Evolving as an Influencer

Smith’s educational leadership journey began in 1989 right after he got qualified as the youngest professional swimming coach in New Zealand at the age of 17. Soon he immigrated to Australia in 1994 and was appointed as Head Swim Coach at Leichhardt Park Aquatic Centre. He had coached swimmers at both state and national levels and in 1996 was also entitled as New South Wales SunRice State Coach.

Though Smith was influencing the young generation and bringing out the true potential he wanted to do something more. His love for teaching was unfathomable and so he deiced to take up new roles and hence moved to Queensland and commenced teaching at Coombabah State High School in 1997. After working here or a few years taking roles including that of Year Coordinator ( 2000) Head of Department, English at Elanora State High School( 2005), smith relocated to Queensland.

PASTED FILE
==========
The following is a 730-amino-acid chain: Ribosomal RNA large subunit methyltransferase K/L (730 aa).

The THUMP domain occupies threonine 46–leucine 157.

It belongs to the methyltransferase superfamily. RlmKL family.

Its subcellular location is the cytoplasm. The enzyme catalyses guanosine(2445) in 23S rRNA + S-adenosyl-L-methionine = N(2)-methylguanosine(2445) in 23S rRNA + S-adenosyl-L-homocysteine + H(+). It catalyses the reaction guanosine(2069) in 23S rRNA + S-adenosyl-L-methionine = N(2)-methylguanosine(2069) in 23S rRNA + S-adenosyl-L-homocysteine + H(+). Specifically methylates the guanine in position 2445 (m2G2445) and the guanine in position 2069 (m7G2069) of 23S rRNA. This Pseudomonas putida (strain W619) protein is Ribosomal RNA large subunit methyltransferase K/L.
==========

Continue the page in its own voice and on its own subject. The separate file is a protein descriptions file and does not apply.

The progression of his educational leadership journey took a new turn soon. He was appointed as the Head of Curriculum in Barcaldine State School P-12 in 2009 and later was appointed as the Principal of Tamborine Mountain State School in 2012.

Challenging the Status Quo

Having established Smith’s journey from being a swim team coach to being a principal does not really explain how Smith’s contribution has changed both the education sector and the lives of the students. To understand it we have to look into the problem he was addressing. According to Smith one of the biggest complexities faced by the schools is a cluttered and congested curriculum.